Subscribe to
Opera Today

Receive articles and news via RSS feeds or email subscription.


facebook-icon.png


twitter_logo[1].gif



Plumbago_9780993198359_1.png

9780521746472.png

0810888688.gif

0810882728.gif

Recently in Performances

Eugene Onegin at Seattle

Passion! Pain! Poetry! (but hold the irony . . .)

Pow! Zap! Zowie! Wowie! -or- Arthur, King of Long Beach

If you might have thought a late 17thcentury semi-opera about a somewhat precious fairy tale monarch might not be your cup of twee, Long Beach Opera cogently challenges you to think again.

Philippe Jaroussky and Jérôme Ducros perform Schubert at Wigmore Hall

How do you like your Schubert? Let me count the ways …

Crebassa and Say: Impressionism and Power at Wigmore Hall

On paper this seemed a fascinating recital, but as I was traveling to the Wigmore Hall it occurred to me this might be a clash of two great artists. Both Marianne Crebassa and Fazil Say can be mercurial performers and both can bring such unique creativity to what they do one thought they might simply diverge. In the event, what happened was quite remarkable.

'Songs of Longing and Exile': Stile Antico at LSO St Luke's

Baroque at the Edge describes itself as the ‘no rules’ Baroque festival. It invites ‘leading musicians from all backgrounds to take the music of the Baroque and see where it leads them’.

Richard Jones' La bohème returns to Covent Garden

Richard Jones' production of Puccini's La bohème is back at the Royal Opera House, Covent Garden after its debut in 2017/18. The opening night, 10th January 2020, featured the first of two casts though soprano Sonya Yoncheva, who was due to sing Mimì, had to drop out owing to illness, and was replaced at short notice by Simona Mihai who had sung the role in the original run and is due to sing Musetta later in this run.

Don Giovanni at Lyric Opera of Chicago

Mozart’s Don Giovanni returned to Lyric Opera of Chicago in the Robert Falls updating of the opera to the 1930s. The universality of Mozart’s score proves its adaptability to manifold settings, and this production featured several outstanding, individual performances.

Britten and Dowland: lutes, losses and laments at Wigmore Hall

'Of chord and cassiawood is the lute compounded;/ Within it lie ancient melodies'.

Tara Erraught sings Loewe, Mahler and Hamilton Harty at Wigmore Hall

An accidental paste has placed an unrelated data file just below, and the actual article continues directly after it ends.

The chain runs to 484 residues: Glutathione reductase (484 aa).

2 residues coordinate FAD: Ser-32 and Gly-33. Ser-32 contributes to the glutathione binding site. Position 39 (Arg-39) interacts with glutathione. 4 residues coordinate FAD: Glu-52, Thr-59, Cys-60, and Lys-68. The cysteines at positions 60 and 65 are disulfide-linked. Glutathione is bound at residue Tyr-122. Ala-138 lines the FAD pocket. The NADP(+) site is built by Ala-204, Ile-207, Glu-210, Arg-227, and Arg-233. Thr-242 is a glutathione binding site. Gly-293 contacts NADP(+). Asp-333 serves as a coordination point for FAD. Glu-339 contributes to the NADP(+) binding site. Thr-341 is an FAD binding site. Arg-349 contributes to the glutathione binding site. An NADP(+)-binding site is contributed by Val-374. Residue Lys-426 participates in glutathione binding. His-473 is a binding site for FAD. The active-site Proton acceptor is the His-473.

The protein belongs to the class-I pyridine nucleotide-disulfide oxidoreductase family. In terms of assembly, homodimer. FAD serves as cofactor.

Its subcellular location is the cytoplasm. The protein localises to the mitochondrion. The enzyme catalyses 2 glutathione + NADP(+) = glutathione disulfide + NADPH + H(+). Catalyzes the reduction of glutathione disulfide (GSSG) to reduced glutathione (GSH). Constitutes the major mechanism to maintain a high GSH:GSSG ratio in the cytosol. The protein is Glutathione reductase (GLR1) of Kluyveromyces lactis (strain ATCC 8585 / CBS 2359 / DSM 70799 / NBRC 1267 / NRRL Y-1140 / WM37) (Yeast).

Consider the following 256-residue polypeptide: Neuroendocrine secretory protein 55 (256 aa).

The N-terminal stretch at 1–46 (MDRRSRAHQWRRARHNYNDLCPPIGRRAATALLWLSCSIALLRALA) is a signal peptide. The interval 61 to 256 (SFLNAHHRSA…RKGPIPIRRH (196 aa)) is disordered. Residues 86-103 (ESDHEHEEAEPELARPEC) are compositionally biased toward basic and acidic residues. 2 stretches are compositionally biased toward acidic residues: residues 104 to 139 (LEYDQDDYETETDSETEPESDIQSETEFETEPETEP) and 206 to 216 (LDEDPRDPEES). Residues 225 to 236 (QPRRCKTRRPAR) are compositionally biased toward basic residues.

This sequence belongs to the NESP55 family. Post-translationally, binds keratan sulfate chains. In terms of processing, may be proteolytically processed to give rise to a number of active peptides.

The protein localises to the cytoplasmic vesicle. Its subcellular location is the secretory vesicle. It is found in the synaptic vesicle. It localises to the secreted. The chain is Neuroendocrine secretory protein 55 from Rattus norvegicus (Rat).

During those ‘in-between’ days following Christmas and before New Year, the capital’s cultural institutions continue to offer fare both festive and more formal.

Prayer of the Heart: Gesualdo Six and the Brodsky Quartet

Robust carol-singing, reindeer-related muzak tinkling through department stores, and light-hearted festive-fare offered by the nation’s choral societies may dominate the musical agenda during the month of December, but at Kings Place on Friday evening Gesualdo Six and the Brodsky Quartet eschewed babes-in-mangers and ding-donging carillons for an altogether more sedate and spiritual ninety minutes of reflection and ‘musical prayer’.

The New Season at the New National Theatre, Tokyo

Professional opera in Japan is roughly a century old. When the Italian director and choreographer Giovanni Vittorio Rosi (1867-1940) mounted a production of Cavalleria Rusticana in Italian in Tokyo in 1917, with Japanese singers, he brought a period of timid experimentation and occasional student performances to an end.

Handel's Messiah at the Royal Albert Hall

For those of us who live in a metropolitan bubble, where performances of Handel's Messiah by small professional ensembles are common, it is easy to forget that for many people, Handel's masterpiece remains a large-scale choral work. My own experiences of Messiah include singing the work in a choir of 150 at the Royal Albert Hall, and the venue's tradition of performing the work annually dates back to the 19th century.

What to Make of Tosca at La Scala